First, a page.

Protecting our streams by defining measurable targets for riparian management in a forestry context.

Published online
21 May 2024
Content type
Journal article
Journal title
Journal of Applied Ecology

Kuglerová, L. & Muotka, T. & Chellaiah, D. & Jyväsjärvi, J. & Richardson, J. S.
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Publication language
British Columbia & Canada & Finland & Sweden & Nordic Countries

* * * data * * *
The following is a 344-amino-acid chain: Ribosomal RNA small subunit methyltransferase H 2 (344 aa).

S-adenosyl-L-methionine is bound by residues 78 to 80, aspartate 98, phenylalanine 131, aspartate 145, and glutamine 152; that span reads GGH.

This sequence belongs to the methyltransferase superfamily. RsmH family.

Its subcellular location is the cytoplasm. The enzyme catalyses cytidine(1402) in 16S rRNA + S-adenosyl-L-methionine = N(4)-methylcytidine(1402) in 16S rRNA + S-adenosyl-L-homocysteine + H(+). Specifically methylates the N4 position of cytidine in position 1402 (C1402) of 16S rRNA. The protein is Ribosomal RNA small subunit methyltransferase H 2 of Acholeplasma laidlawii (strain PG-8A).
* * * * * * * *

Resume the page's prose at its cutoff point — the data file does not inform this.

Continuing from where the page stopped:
Generally, governments and industry have implemented some degree of protection to reduce the impacts of forestry on aquatic ecosystems. Here, we consider the widespread application of streamside management in terms of riparian buffer retention to protect freshwaters from forestry practices across three jurisdictions with large and intensive forestry sectors (British Columbia, Finland and Sweden). This perspective was developed by working with researchers, practitioners and policymakers on mitigation measures to decrease the impacts of forestry on streams. We demonstrate that it is exceedingly rare for policies and guidelines to specify concrete objectives and measurable targets that can be assessed against riparian buffer management outcomes. Most often, policy objectives for riparian management prescribe 'to prevent or mitigate impacts', and this vagueness is insufficient to protect our waters. We argue that we should be clearer about the targets (outcomes) for riparian management and go beyond the simple idea that buffer presence, without further specification of its conditions, is always a successful protection strategy. One cannot measure the effectiveness of rules and guidelines without quantitative targets. Policy implications: In this paper, we suggest that locally developed and adjusted targets for riparian buffers must include quantifiable, measurable goals that specify what is supposed to be achieved and protected with respect to ecological functions, biological communities or other values. It should be relatively simple to move from current vague objectives such as 'protect and prevent' to a defined range of values for ecological parameters that buffers are supposed to provide. For example, these can include region-specific shading levels and microclimate targets, large wood volumes, or riparian forest species composition. We stress that these targets must be developed through an open dialogue between agencies, practitioners, land owners and scientists. We acknowledge that there are trade-offs between being too prescriptive and too vague. However, when excessively broad goals are the norm, we lose the capacity to effectively implement, monitor or evaluate the outcomes of protection measures.

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